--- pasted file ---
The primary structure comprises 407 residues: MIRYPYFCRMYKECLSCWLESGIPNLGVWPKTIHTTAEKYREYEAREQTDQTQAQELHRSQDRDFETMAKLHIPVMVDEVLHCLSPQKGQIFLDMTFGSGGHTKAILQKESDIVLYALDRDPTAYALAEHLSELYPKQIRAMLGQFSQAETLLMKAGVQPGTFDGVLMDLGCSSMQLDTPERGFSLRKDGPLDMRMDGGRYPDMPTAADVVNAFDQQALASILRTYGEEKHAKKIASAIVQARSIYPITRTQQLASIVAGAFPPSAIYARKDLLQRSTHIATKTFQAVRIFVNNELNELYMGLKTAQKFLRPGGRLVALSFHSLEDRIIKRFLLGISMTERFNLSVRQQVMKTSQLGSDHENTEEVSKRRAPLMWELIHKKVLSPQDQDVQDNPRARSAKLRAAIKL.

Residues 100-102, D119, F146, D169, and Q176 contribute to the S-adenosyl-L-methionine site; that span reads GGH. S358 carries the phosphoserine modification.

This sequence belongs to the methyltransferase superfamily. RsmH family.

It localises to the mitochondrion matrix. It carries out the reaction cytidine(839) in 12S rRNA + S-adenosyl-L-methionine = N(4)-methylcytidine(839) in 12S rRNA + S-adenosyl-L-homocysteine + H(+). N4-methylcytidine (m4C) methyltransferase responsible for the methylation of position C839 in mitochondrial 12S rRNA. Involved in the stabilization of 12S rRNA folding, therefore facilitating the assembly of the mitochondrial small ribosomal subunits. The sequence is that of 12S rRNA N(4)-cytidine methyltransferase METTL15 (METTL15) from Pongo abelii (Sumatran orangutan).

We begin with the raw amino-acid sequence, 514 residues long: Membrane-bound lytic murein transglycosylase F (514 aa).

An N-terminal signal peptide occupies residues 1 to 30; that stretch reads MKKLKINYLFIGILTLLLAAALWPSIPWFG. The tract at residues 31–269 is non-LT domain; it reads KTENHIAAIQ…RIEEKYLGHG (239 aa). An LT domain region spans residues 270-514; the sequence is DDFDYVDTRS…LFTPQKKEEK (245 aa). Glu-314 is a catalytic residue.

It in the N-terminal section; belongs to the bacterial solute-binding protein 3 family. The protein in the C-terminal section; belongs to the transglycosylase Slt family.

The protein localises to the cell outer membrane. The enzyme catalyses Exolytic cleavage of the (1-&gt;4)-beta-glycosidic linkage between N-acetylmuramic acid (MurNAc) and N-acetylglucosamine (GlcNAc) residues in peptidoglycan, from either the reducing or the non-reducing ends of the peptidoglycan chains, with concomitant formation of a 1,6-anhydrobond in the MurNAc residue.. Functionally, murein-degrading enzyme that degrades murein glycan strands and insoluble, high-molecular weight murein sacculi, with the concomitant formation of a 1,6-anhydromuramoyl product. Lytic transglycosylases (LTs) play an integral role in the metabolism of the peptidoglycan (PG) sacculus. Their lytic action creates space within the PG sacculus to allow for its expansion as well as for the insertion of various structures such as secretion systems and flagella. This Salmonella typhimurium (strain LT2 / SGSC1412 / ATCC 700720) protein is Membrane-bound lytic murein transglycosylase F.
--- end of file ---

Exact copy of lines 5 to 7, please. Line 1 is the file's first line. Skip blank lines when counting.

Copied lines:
We begin with the raw amino-acid sequence, 514 residues long: Membrane-bound lytic murein transglycosylase F (514 aa).

An N-terminal signal peptide occupies residues 1 to 30; that stretch reads MKKLKINYLFIGILTLLLAAALWPSIPWFG. The tract at residues 31–269 is non-LT domain; it reads KTENHIAAIQ…RIEEKYLGHG (239 aa). An LT domain region spans residues 270-514; the sequence is DDFDYVDTRS…LFTPQKKEEK (245 aa). Glu-314 is a catalytic residue.

It in the N-terminal section; belongs to the bacterial solute-binding protein 3 family. The protein in the C-terminal section; belongs to the transglycosylase Slt family.